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Article

Andrew Kagan

(b St Catharines, nr Niagara Falls, Sept 5, 1906; d New York, April 27, 1978).

American painter, printmaker and photographer of Canadian birth. After attending high school in Buffalo, NY, Crawford worked on tramp steamers in the Caribbean. In 1927 he enrolled at the Otis Art Institute in Los Angeles, CA, and worked briefly at the Walt Disney Studio. Later that year he moved to Philadelphia, PA, where he studied at the Pennsylvania Academy of the Fine Arts and at the Barnes Foundation in Merion Station until 1930. Crawford’s paintings of the early 1930s, such as Still-life on Dough Table (1932; artist’s estate, see 1985 exh. cat., p. 19), were influenced by the work of Cézanne and Juan Gris, which he had studied at the Barnes Foundation. He was also attracted to the simplified Cubism of Stuart Davis, with its restricted primary colour schemes. After a trip to Paris in 1932–3, where he studied at the Académie Colarossi and the Académie Scandinave, Crawford’s flat, geometric treatment of architectural and industrial subjects in paintings such as ...

Article

Reena Jana

(b Cologne, Germany, 1969).

American mixed-media artist of German birth and Asian descent. Ezawa studied at the Kunstakademie in Düsseldorf (1990–94) before moving to San Francisco in 1994. He received a BFA from the San Francisco Art Institute (1995) and an MFA from Stanford University, Palo Alto, CA (2003). Ezawa is not a photographer, but his work centers around photography; he has used a variety of media, from digital animations to paper collages and aquatint prints, to revisit some of the world’s most familiar, infamous and historically significant news photographs, television broadcasts and motion-picture stills (see The Simpson Verdict). All of Ezawa’s work utilizes the artist’s signature style of flat, simple renderings that are cartoonlike and also suggest the streamlined and colorful style of Pop artist Katz, Alex.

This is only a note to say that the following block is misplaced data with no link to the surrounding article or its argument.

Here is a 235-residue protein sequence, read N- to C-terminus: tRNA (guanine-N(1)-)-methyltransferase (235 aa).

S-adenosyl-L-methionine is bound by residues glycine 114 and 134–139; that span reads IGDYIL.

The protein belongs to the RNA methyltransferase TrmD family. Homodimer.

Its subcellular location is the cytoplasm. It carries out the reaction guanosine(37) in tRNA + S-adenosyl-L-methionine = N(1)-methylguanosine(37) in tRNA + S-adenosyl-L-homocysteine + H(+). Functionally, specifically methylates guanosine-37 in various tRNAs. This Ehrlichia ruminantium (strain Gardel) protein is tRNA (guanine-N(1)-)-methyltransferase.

Ezawa’s project, The History of Photography Remix (2004–6), exemplifies his approach to exploring the power of photographs as a mirror of reality and yet also a force that can manipulate memories of events and people. The project consists of images appropriated from art history textbooks, such as American photographer Cindy Sherman’s ...

Article

Catherine M. Grant and Margaret Rose Vendryes

(b Cleveland, OH, 1959).

American printmaker, film maker, installation and conceptual artist and writer.

Green, of African descent, has worked primarily with film-based media, and has published criticism and designed installations that reveal her commitment to ongoing feminist and black empowerment movements. She earned her BA from Wesleyan University in 1981 and also spent some time at the School of Visual Arts in New York in 1980, returning in the late 1980s to study in the Whitney Independent Study Program, graduating in 1990. At the age of 24 she began exhibiting her comparative compositions containing found objects, images, and texts that question recorded history.

Green’s work deals with issues of anthropology and travel. By undertaking projects via the methodology of the 19th-century explorer, she exposed the arbitrary and prejudiced nature of classification, as in Bequest (1991; see 1993 exh. cat.), an installation she made at the invitation of the Worcester Museum of Art to commemorate their 50th anniversary. Using the museum as a ready-made stage set, she installed works of art alongside 19th-century texts explaining stereotypes of whiteness and blackness. Green characteristically intervened in the history of her chosen site to produce a fiction that included her own responses as an African American woman to her findings. In ...

Article

Richard Lorenz

(b Denver, CO, Oct 29, 1931; d Albuquerque, NM, May 19, 2006).

American photographer and printmaker. His training as a painter and printmaker led him to produce eclectic photographic works that appropriate pre-existing mass-media imagery. Considering himself a ‘paraphotographer’, he seldom took his own photographs, instead selecting visual elements from pornographic magazines, advertisements and television and combining them to make ideological statements about contemporary culture. He made manifest the subliminal suggestions of advertising so as to reveal the ulterior hypocrisy and sexual provocation in the media. His finished pieces are notable for their inventive combinations of media and techniques such as photosensitized fabrics, high-contrast transparencies, acrylics, pastel, collage elements, offset lithography, transfer rubbings and Polaroid prints. He began teaching at the University of California, Los Angeles, in 1961.